"It is about dealing with people," says Primus. "That's the name of the game. Getting your message across and getting what you want. He can do that. He does not even have to try to be the leader, it just happens. People are drawn to him and you can see how that has carried over into what we have seen happen at West Brom so far.
"I watched the game against Manchester United and inside the first 15 minutes there were a couple of players who just threw themselves at the ball. I said to my son, these guys are playing for Darren. There was something different. You can just tell when someone is giving that something extra and these lads were doing it. It has a ripple effect."
Campbell spotted that too and regards it as a sign that Moore has already taken the key step from coaching to management. "Sometimes coaches do not get the respect that managers get but the players are responding to him," he says. "They are running through brick walls for him and when you see players doing that, you have got a manager."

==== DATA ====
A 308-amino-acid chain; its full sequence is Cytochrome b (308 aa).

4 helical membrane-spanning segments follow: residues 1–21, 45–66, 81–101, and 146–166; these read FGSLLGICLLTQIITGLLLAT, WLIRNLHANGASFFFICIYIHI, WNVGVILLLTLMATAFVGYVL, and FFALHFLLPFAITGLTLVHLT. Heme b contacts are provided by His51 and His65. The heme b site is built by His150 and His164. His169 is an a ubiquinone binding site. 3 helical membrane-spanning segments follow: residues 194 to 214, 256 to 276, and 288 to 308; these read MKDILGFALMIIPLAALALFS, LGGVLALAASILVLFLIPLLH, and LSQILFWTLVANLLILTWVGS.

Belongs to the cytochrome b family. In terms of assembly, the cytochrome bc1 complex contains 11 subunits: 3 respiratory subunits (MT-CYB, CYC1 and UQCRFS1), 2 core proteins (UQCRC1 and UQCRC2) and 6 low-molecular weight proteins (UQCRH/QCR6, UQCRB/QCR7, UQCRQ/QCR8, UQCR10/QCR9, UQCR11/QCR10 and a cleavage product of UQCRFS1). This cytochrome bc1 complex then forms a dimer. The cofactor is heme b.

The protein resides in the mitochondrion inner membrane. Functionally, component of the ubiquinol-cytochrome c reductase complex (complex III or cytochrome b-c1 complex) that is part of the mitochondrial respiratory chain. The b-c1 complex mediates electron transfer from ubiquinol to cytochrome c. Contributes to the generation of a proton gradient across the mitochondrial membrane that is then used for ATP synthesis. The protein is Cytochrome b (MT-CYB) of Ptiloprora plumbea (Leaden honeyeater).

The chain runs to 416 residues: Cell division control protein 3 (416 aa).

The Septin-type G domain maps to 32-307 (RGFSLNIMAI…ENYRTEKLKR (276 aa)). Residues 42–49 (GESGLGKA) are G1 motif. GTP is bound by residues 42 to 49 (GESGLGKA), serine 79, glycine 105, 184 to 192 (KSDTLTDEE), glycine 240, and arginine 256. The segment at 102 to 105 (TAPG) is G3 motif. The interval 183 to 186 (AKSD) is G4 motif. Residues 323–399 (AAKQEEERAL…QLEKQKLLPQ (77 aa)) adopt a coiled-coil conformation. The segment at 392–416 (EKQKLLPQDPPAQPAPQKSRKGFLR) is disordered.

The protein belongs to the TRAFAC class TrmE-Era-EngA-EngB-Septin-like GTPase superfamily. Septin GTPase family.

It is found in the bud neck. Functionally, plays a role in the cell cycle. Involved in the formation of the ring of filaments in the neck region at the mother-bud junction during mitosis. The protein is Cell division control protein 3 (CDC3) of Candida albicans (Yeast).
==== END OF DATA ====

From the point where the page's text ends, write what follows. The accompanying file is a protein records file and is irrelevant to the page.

All that remains is to see whether West Brom will give Moore the chance to build on the good work that he has already done. This is where it gets tricky. "I believe he can do that job and he can do it well," adds Campbell. "But will he get the chance? I would have liked to think they would have come out and made a statement already saying that he has got it."
Primus, who is still in regular touch with Moore and can vouch for the fact that his friend is revelling in the role, sees it the same way. "It's not a case of giving him the job because it will get the fans onside, it is a case of giving him the job because he is good at what he is doing," he explains. "Nobody can argue that he has not been good so far.
"If there was an audition for the role then Darren has ticked the boxes and if there was a general election to vote him in then I am sure everybody around would say he deserves that opportunity. So it would be a bit of a surprise if he did not get it. Whatever decision the West Brom owners make, the reasons for that decision will need to be right."
The dearth of BAME coaches has long been a concern but the example of Moore feels like a watershed moment. One of the arguments against the Rooney Rule has always been that if a BAME coach was good enough then they would get their opportunity. Well, Moore has shown that he is good enough. Many will be waiting to see if the opportunity is forthcoming.